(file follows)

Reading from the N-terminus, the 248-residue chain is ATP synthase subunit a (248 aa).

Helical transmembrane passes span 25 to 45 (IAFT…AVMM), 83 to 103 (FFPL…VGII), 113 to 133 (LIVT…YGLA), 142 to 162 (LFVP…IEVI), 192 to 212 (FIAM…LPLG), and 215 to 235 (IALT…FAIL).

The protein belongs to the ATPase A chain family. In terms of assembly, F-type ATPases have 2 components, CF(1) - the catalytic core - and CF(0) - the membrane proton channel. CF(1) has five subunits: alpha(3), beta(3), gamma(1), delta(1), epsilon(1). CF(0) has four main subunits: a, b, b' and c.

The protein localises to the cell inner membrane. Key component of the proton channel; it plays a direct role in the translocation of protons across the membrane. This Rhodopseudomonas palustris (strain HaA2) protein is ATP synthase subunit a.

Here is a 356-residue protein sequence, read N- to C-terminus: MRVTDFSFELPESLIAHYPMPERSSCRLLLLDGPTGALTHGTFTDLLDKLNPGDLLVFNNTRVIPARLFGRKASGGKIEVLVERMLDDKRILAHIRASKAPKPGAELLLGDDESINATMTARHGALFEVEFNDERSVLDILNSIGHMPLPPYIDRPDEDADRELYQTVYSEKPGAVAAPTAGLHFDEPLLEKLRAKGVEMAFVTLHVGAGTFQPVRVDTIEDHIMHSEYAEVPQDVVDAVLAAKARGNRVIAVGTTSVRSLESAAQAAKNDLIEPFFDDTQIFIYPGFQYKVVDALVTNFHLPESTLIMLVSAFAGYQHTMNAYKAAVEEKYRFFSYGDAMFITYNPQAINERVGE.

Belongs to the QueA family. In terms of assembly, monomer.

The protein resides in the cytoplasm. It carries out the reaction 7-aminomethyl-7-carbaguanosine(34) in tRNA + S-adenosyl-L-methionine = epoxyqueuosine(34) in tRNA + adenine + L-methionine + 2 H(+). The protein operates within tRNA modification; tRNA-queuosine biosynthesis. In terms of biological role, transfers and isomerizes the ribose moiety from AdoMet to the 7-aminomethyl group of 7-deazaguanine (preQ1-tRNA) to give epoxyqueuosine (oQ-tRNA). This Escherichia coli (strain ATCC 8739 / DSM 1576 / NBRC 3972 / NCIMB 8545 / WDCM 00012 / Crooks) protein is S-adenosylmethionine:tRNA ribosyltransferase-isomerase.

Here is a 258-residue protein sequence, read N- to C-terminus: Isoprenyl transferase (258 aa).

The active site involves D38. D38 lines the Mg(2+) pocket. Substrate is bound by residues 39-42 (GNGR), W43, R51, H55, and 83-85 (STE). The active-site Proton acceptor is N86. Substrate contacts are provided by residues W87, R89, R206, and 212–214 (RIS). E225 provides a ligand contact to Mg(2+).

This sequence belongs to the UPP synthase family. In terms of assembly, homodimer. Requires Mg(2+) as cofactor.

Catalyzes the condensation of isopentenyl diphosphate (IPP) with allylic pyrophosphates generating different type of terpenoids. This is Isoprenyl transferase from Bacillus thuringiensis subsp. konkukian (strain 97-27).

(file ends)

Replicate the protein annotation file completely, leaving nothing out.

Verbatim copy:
Reading from the N-terminus, the 248-residue chain is ATP synthase subunit a (248 aa).

Helical transmembrane passes span 25 to 45 (IAFT…AVMM), 83 to 103 (FFPL…VGII), 113 to 133 (LIVT…YGLA), 142 to 162 (LFVP…IEVI), 192 to 212 (FIAM…LPLG), and 215 to 235 (IALT…FAIL).

The protein belongs to the ATPase A chain family. In terms of assembly, F-type ATPases have 2 components, CF(1) - the catalytic core - and CF(0) - the membrane proton channel. CF(1) has five subunits: alpha(3), beta(3), gamma(1), delta(1), epsilon(1). CF(0) has four main subunits: a, b, b' and c.

The protein localises to the cell inner membrane. Key component of the proton channel; it plays a direct role in the translocation of protons across the membrane. This Rhodopseudomonas palustris (strain HaA2) protein is ATP synthase subunit a.

Here is a 356-residue protein sequence, read N- to C-terminus: MRVTDFSFELPESLIAHYPMPERSSCRLLLLDGPTGALTHGTFTDLLDKLNPGDLLVFNNTRVIPARLFGRKASGGKIEVLVERMLDDKRILAHIRASKAPKPGAELLLGDDESINATMTARHGALFEVEFNDERSVLDILNSIGHMPLPPYIDRPDEDADRELYQTVYSEKPGAVAAPTAGLHFDEPLLEKLRAKGVEMAFVTLHVGAGTFQPVRVDTIEDHIMHSEYAEVPQDVVDAVLAAKARGNRVIAVGTTSVRSLESAAQAAKNDLIEPFFDDTQIFIYPGFQYKVVDALVTNFHLPESTLIMLVSAFAGYQHTMNAYKAAVEEKYRFFSYGDAMFITYNPQAINERVGE.

Belongs to the QueA family. In terms of assembly, monomer.

The protein resides in the cytoplasm. It carries out the reaction 7-aminomethyl-7-carbaguanosine(34) in tRNA + S-adenosyl-L-methionine = epoxyqueuosine(34) in tRNA + adenine + L-methionine + 2 H(+). The protein operates within tRNA modification; tRNA-queuosine biosynthesis. In terms of biological role, transfers and isomerizes the ribose moiety from AdoMet to the 7-aminomethyl group of 7-deazaguanine (preQ1-tRNA) to give epoxyqueuosine (oQ-tRNA). This Escherichia coli (strain ATCC 8739 / DSM 1576 / NBRC 3972 / NCIMB 8545 / WDCM 00012 / Crooks) protein is S-adenosylmethionine:tRNA ribosyltransferase-isomerase.

Here is a 258-residue protein sequence, read N- to C-terminus: Isoprenyl transferase (258 aa).

The active site involves D38. D38 lines the Mg(2+) pocket. Substrate is bound by residues 39-42 (GNGR), W43, R51, H55, and 83-85 (STE). The active-site Proton acceptor is N86. Substrate contacts are provided by residues W87, R89, R206, and 212–214 (RIS). E225 provides a ligand contact to Mg(2+).

This sequence belongs to the UPP synthase family. In terms of assembly, homodimer. Requires Mg(2+) as cofactor.

Catalyzes the condensation of isopentenyl diphosphate (IPP) with allylic pyrophosphates generating different type of terpenoids. This is Isoprenyl transferase from Bacillus thuringiensis subsp. konkukian (strain 97-27).